Modding the Linksys WRT350N v1


Preamble

Do not attemp to do those mods yourself unless you are knowing what you are doing! Seriously man, you can damage your hardware and you will lose your warranty!
No matter what happens after you modded your Router, I am in no human imaginable way responsible for it!
Do it at your own risk!
It may fry your cat (I am not promising it that it will!), eat your goldfish, drink your beer or sleep with your wife, just be aware.


Adding a Serial Port

(to recover from bad flash, d'oh!)

I was playing around with one of my WRT350N, actually that is what I do most of my freetime. Then suddenly, after about 50 successfull ones, the flashing of the firmware went wrong. Too bad...
The problem was that boot_wait was disabled, and not enough, even some other mess was around that after enableing boot_wait I still could not flash via tftp.

Linksys WRT350N Serial Port Pinout
The pinout of the serial is the same as for most linksys stuff... The wrt54g-series have it that way, or if they have two of them they are just doubled up...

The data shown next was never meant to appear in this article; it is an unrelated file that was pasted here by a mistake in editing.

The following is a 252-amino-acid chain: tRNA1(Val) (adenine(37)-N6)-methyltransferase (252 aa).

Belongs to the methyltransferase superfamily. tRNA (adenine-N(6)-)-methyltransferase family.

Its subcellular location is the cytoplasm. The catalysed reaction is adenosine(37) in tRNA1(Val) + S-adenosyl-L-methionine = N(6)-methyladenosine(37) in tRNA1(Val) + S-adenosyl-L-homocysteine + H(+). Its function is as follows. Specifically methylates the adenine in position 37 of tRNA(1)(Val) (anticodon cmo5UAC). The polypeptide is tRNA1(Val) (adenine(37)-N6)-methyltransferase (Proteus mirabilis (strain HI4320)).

Linksys to MikroKopter Serial Adapter
Here is a simple adapter from the Linksys Pinout to to the one used by MikroKopter for their serial communication, the USB adapter is also available there. I have a lot of MK-Stuff around so it is somewhat handy to adapt other stuff to their pinout :)

You will still need a level shifter from TTL Level to PC-Port-Serial, but that is common for such devices. Look around for information about adding a serial port to an WRT54G, it is exactly the same stuff you need... I took a MAX3232, five 0,1µF capacitors and some wires of course... works smiley
Any old USB->Phone cable (for example siemens is known to work well and the pinout is well known as well) will do the job. They have ttl-level as well so no need for extra parts. You can get them for below five bucks and they do their job... Using it, really rocks :)
Some solutions are listed here: OpenWRT - Serial console

If you get it then open serial connection and press Ctrl+C during bootup, you will end up in CFE.